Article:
Seattle's Child

Your guide to a kid-friendly city

Afghan refugees / families

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How your family can help welcome Afghan families 

How to get kids involved in providing aid for recent refugees.

Your children have caught video glimpses of the current desperate situation in Afghanistan. 

They’ve asked you questions and wondered if they can do anything to help, but you have no idea where to begin. 

Liz Nelson, outreach manager at World Relief Seattle, an organization that welcomes Afghan refugees to the United States and offers support and resources to recent arrivals, shares some best practices for how families can engage and provide practical support to refugees experiencing displacement and trauma. 

Learn together as a family

You may feel ill-equipped to explain what’s going on in Afghanistan to your children. After all, you may feel overwhelmed with understanding the complexities yourself. Nelson encourages parents to learn alongside their children, rather than coming up with simple or easy answers. 

From looking at world maps and reading age-appropriate books about displacement and migration (check out this reading list) to exploring stories of a personal family history of immigration, parents can learn together with their children. Engage, explore and ask, rather than worrying about having neatly packaged answers for children. 

Research pressing needs of Afghan refugees

After understanding that Afghan families have been, and will continue to be, settling into our city, your children may naturally want to respond with tangible support, such as donating clothes or toys to children who are arriving with just a suitcase or two. Harness their desire to help by looking at the needs and capacities of organizations that are working to welcome Afghan refugees. Instead of contacting organizations directly, first check out the information and resources they’ve provided for community members who want to help out. This is the best first place to start. (Many local organizations, in addition to World Relief Seattle, have pages with information and resources for community members, such as the International Rescue Committee and the Refugee Women’s Alliance.)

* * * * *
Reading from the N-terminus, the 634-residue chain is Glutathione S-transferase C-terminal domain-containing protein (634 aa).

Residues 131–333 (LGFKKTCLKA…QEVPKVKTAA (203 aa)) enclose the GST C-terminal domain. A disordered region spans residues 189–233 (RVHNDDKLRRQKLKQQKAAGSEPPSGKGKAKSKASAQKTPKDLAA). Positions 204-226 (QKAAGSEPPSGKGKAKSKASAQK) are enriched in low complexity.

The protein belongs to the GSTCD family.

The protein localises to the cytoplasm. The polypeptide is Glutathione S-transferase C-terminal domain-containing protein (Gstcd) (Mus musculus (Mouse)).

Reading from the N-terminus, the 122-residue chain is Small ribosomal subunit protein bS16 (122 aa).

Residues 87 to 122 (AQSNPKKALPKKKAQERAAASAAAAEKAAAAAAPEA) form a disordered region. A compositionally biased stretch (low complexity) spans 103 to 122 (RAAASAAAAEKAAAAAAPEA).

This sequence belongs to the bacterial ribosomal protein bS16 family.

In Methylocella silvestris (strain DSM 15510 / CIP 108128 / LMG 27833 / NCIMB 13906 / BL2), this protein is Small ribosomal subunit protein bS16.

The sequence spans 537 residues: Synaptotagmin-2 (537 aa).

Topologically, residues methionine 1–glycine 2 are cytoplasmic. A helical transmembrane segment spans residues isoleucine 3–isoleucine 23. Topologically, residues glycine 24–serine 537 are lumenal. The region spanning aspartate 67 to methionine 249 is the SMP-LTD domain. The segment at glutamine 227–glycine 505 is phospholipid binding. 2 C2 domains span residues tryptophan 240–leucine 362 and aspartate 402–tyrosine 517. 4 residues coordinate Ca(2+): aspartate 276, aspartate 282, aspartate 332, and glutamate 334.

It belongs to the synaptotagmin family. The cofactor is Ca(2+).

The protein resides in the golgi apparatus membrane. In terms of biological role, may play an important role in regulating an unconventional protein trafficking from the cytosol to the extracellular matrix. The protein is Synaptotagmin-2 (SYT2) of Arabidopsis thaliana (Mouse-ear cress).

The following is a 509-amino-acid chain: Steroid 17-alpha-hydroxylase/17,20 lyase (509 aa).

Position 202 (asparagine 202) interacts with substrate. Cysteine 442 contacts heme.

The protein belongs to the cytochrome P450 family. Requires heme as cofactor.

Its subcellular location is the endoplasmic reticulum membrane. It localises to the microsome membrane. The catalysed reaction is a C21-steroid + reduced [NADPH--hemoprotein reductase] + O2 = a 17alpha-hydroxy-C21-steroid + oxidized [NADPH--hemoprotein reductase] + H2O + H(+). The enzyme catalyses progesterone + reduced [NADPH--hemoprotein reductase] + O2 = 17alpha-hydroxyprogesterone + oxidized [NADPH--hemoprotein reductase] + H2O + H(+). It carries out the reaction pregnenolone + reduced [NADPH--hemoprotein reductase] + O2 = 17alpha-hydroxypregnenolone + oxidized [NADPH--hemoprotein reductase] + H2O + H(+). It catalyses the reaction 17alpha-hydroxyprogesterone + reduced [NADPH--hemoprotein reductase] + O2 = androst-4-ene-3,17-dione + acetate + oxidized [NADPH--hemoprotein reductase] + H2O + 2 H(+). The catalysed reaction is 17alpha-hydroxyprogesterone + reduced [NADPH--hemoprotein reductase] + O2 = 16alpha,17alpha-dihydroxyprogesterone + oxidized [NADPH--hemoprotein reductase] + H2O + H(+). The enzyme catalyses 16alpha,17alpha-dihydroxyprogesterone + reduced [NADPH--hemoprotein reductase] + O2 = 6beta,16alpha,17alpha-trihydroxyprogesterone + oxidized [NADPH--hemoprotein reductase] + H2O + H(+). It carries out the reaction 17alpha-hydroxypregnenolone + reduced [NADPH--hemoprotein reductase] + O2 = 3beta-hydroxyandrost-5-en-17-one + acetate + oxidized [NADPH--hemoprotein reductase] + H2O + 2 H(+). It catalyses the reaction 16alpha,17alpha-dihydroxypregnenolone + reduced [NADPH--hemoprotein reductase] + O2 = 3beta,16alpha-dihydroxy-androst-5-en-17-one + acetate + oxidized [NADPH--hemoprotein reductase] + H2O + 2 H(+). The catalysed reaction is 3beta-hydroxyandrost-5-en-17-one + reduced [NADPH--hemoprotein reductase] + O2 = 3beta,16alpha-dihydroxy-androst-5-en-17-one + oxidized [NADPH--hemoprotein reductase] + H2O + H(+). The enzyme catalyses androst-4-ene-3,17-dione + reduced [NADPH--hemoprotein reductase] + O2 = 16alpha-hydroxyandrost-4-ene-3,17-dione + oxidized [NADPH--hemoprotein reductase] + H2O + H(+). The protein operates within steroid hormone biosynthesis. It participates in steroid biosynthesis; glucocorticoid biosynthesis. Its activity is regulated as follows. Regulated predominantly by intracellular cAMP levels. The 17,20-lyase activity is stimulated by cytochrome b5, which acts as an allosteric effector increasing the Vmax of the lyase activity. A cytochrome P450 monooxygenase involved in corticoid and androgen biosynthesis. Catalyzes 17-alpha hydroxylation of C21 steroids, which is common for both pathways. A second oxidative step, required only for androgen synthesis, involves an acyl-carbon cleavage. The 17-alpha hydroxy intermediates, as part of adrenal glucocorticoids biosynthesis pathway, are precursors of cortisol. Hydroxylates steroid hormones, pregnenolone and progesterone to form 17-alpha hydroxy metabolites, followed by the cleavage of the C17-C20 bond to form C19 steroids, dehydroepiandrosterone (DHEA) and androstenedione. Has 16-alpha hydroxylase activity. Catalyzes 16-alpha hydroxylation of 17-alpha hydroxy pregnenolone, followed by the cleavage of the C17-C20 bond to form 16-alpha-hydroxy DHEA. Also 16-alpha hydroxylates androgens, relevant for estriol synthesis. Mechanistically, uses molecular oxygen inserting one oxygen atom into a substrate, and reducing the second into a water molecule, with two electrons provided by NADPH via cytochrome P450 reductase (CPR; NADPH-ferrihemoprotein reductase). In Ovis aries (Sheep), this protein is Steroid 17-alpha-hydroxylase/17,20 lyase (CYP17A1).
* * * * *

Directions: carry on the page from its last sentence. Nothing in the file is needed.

You could go shopping as a family, gathering items together for a welcome kit or back-to-school kit; you could browse the WRS Amazon gift registry and purchase requested items for newly arriving folks, or you could channel your children’s entrepreneurial side and help them hold a fundraiser to raise money to buy gift cards for families when they arrive. Some ideas for raising funds include a garage sale, art sale or a lemonade stand. (Let your children lead the project. Who knows what ideas they may come up with?) 

Gift cards are especially useful because families can use them to purchase items they need, and they require very little storage space for relief organizations. 


If your family donates items or gift certificates, your kids can include welcome cards and notes. Get out some paper and markers and have your kids write encouraging notes of welcome and support, such as “We’re so glad you’re here!” or “Welcome to Washington!” or “I hope you like your new school!” 


Nelson encourages families to remember that people experiencing persecution and displacement are not vulnerable people. They are extraordinary people in a vulnerable situation. As you talk and learn with your children, frame the conversation around how you can support folks who are in a vulnerable situation rather than as giving handouts to people who can’t help themselves. World Relief Seattle’s vision statement, according to Nelson, says “envision every refugee and immigrant welcomed by community, rooted in community, and empowered for community.” 

You can take advantage of these opportunities you have to learn, to give and to make an impact with your family. Together, we can all make our community a welcoming place.

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Change makers: How 5 young activists are working to build a better Seattle

About the Author

Ellie White

Ellie had the privilege of growing up in our beautiful Pacific Northwest. She currently lives in the Green Lake neighborhood with her husband and twin toddlers.